UNC calls for forensic probe into Tobago oil spill

Dr Roodal Moonilal - File photo
Dr Roodal Moonilal - File photo

After an investigative media report about the Tobago oil spill and owners of the capsized barge as well as governmental reports to the public on the matter, Opposition MP for Oropouche East Dr Roodal Moonilal is calling for a forensic examination into the matter.

At a UNC media briefing on March 3, Moonilal described the February 7 spill as an “act of environmental terrorism” and said the country was no closer to understanding how and who caused the spill than when it was first identified.

“We have had this matter which constitutes a regional security issue and today an environmental disaster,” he said as he began addressing the matter at his party's headquarters at Mulchan Seuchan Rd, Chaguanas.

He noted the oil spill's effects had gone beyond the coastline of Tobago and was now affecting other islands such as Grenada, Bonaire and Aruba.

Citing a report in a Sunday newspaper, Moonilal said the public had to rely on media reports which traced the origins of the barge and related matters and chain of activities that led to the oil spill.

“If the newspaper and investigative journalists across the transatlantic ocean can do this, what is the Government doing? How come the Government of TT – with all the multilateral support at their disposal… Mr (Fitzgerald) Hinds runs the Ministry of National Security where we have spent billions on intelligence and so on, and the Government cannot respond today to tell us who are owners of that vessel called the Gulfstream barge.

“They cannot tell us, conclusively, where did it originate from? Where was it going? What was it doing?”

On February 17, the Prime Minister said while good progress was made and many leads identified, there was no definitive identification of the vessel’s operators or owners and confirmation of the offending parties.

The report said a Panamanian firm was at the centre of the spill.

Moonilal said TT was in a fascinating position where its agencies and waters might have been used to facilitate sanctions-busting (the act of trading with a country with which trade is not officially allowed).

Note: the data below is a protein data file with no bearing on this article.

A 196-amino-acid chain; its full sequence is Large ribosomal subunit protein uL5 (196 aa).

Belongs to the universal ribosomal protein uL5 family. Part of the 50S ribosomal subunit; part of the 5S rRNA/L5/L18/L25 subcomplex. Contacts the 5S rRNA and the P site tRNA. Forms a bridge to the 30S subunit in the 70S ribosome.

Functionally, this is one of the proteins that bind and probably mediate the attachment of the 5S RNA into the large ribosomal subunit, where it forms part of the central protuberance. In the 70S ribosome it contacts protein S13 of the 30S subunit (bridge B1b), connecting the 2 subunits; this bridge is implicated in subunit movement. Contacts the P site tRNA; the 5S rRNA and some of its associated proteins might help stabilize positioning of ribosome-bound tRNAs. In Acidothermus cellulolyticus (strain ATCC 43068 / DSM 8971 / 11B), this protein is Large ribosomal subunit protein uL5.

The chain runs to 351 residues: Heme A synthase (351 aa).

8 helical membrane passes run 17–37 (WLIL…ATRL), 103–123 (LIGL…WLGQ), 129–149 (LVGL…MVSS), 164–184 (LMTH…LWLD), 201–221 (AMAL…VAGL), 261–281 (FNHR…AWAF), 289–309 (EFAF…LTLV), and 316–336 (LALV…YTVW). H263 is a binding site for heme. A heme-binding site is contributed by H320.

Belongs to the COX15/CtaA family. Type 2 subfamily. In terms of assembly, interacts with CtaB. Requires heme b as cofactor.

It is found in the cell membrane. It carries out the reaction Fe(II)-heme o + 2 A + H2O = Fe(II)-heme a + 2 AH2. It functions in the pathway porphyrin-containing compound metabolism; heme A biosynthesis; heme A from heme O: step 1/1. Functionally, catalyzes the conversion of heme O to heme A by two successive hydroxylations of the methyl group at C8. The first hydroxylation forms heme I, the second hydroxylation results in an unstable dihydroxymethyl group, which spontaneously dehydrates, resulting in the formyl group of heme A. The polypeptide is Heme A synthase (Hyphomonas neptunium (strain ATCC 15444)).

Moonilal said the Government had not produced a report as to the owners of the vessel and what steps were being taken to call those responsible to account and to pay for the damage incurred.

He repeated the damage was long-term as the country was dealing with fisheries, livelihoods, jobs and environment.

“This Government has not been able – in 21 days or so – to bring any conclusion in terms of investigation….”

He said while the Ministry of National Security had spoken to an ongoing investigation into the matter, he said the country was no nearer to having questions answered.

Moonilal said that was why the country was now depending on reports in the press for information.

He said the report might be accurate but required state and international agencies to verify ownership.

UNC called for a full criminal forensic investigation to trace the “digital footprints of this environmental act of terrorism and sanctions-busting," Moonilal said.

He added that the account should be multi-divisional, multi-agency and cross-border to ensure questions were answered.

“This is a serious threat to tourism in the Caribbean; the life-blood of Caribbean economies, generally, is tourism. And when certain islands are affected this way, there are long-term problems.”

Questioned by the media on its call for a forensic examination into the oil spill and why it would be different to what was currently being done by the Government, Moonilal asked what was being done by Government.

He said the public did not know what was being done as the public was not being told every week or two weeks what was happening.

“There has been no report to the community here on what has been the outcome so far on their investigation, while we have in the newspaper today, the outcome of their investigations. Newspaper accounts are not official accounts, of course.

“But the Government needs to tell us first what they are doing and if they have arrived at any preliminary conclusions based on the enormous resources at their disposal.”

When asked how the examination could be done, Moonilal said there were several units in the National Security Ministry that co-ordinated with international and regional bodies.

He said the Government could establish a small team that works with international community in real time to track and trace “vessels, owners, persons (sic).”

He added it should also trace the owners if the vessels involved in the oil spill, what are they, when did it happen and what are they to account for.

Moonilal said there were environmental laws and marine legislation that could be looked at for pollution, recklessness, negligence, destruction of the environment to hold individuals and entities accountable.

“Just the act of abandoning a barge in the sea may constitute some offences as well.

"So you have to find people and companies to call to book and a forensic investigation into that led by a Ministry of National Security that is awake, a minister that is awake, with a multi-divisional team – a very small team of about four-five people – working with the international agencies.

"The US has agencies that deal with this, Europe has agencies that deal with this, you would think a preliminary conclusion on this could come in seven days.”

Moonilal said, about 25 days after the spill, there was not a preliminary conclusion from the Government about who caused it.

He said the Opposition filed a question in Parliament on Friday but it was not approved as an urgent question and it was redrafted and filed on notice.

He expects an answer from Hinds in the coming days on the matter.


"UNC calls for forensic probe into Tobago oil spill"

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